In 1975, the United Kingdom voted on whether to remain a member of the European Economic Community. There was an article, I recall, in The Sunday Times by the then very influential left-wing historian E. P. Thompson arguing passionately against membership. Thompson excoriated the values of the common market. He argued that markets were all about consumption, reporting that the first person who enthused about the attractions of Europe to him went on to talk about peppers. I was sixteen. I had no idea what a pepper was. Bell peppers, capsicums, call them what you wish: they had no part in our meat-and-two-veg diet.
Thompson was simply wrong about the ‘common market’. He was wrong because he failed to understand what the idea of a European community could become, but he was also wrong on the narrow point about the peppers: he could not see that a market, bringing a wider range of produce and products into everyday life, might be something that ordinary people simply wanted. Our European engagement has delivered a way of life and a culture which was inconceivable in the drab world of the 1960s and 1970s: just how far we have come was demonstrated in the BBC 1970s time shift cop series Life on Mars. The idea of Europe was about the idea of possibility.
The ‘common market’ became the European Community and then, after the Maastricht Treaty, the European Union. It extended from six members, to nine, to twelve and now to twenty-eight members. It extended its scope from, largely, a free trade area in western Europe to something more expansive and ambitious. It began to address complex issues which were just too big for nation states: environmental degradation, common standards for the exchange of goods, cyber-crime which can flow across national boundaries at, literally, the tap of a keyboard.
And now we vote, again, on whether the United Kingdom should remain a member of the community of nations in the EU. It’s something the UK has always had reservations about, since refusing to join the European Coal and Steel Community in the early 1950s. Peter Hennessy remarks in Having It So Good, his beautifully-written history of Britain in the 1950s, that the ECSC founder, Jean Monnet, was a ‘left-wing, French, Catholic intellectual bureaucrat’, which gave the UK government at least five reasons to be sceptical about him.
I have no hesitation in declaring which way I will vote in June. I was one of more than 100 vice-chancellors who wrote to the Sunday Times, supporting British membership of the EU. Being a member of the EU delivers powerful benefits for universities, who are founded on the free flow of ideas and innovation. We can access EU research funding, worth some €8.8 billion to the UK over 2007-13, and we can work efficiently with partners across the continent. In the twenty-first century, research and ideas are no respecters of national boundaries. The really big questions- population health, global environmental degradation, technological change, the challenges of economic and cultural diversity- demand big research and development programmes at scale between institutions.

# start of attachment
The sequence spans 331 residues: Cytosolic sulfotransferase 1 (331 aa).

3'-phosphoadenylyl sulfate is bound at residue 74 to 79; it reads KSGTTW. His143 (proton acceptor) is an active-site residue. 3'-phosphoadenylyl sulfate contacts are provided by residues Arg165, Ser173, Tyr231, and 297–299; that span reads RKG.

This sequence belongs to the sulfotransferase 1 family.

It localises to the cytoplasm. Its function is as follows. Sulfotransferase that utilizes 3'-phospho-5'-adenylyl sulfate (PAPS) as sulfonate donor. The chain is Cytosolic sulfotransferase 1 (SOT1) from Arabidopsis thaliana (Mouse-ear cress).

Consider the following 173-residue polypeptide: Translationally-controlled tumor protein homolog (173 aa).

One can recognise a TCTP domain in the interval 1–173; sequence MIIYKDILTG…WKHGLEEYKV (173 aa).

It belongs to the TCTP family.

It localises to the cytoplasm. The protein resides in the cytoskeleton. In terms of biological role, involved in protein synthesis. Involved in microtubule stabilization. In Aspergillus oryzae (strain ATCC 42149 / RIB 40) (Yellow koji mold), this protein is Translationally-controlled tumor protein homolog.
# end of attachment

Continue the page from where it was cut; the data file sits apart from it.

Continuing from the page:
Over the period 2007-13, our University was involved in 27 EU-funded research projects with an income of £7.8 million, and we are currently involved in five further projects worth £1.9 million in research areas as diverse as community policing and improved diagnosis and treatment techniques for autism.
However, EU support goes much wider than universities, with South Yorkshire in particular benefiting greatly. Sheffield City Council estimate that we have seen more than £1 billion of investment since the early 1990s brought about by the EU – which has funded business and employment support, as well as key projects including the iconic regeneration of Sheffield Station and the Peace Gardens.
Going forward, the Sheffield City Region Local Enterprise Partnership estimates the region will receive around £175m of EU funds to invest up to 2020, which will be prioritised on growing our regional economy, supporting infrastructure improvements and addressing key regional skills gaps.
But behind the important details in the Prime Minister’s proposals which have triggered the referendum is something far larger: the idea of Europe, the idea of an interdependent continent working collectively in an uncertain world. We are all citizens of our city and region, of our nation, but also of a continent. It’s easy to take all of that for granted – the easy travel, the flows of investment and people and, indeed, the red peppers. But it’s also easy to overlook the extraordinary achievement of the European Union: taking nations and states which had fought battles against each other for fifteen-hundred years and which, in 1945, had essentially reduced vast tracts of itself to rubble, its people homeless and starving; and creating, in a few decades, prosperity, peace and common purpose.
Sheffield is a great British city, but it is also a great European city, like other European cities negotiating the transition from one sort of industrial economy to another: reshaping making for the digital and high-tech world, harnessing creativity and culture in the service of economic and social development, shaping successful urban futures. Its peer cities are not simply Leeds and Manchester, but Essen, Eindhoven and Toulouse, Bratislava, Wroclaw and Krakow. Its future lies in looking outward and working collaboratively across not just its region, but also its continent. Its young people need to look not just regionally and nationally, but internationally, to see themselves, as they are, as citizens of a complex, interdependent world.
Correction: an earlier version of this post misattributed the newspaper E. P. Thompson’s article appeared in as The Observer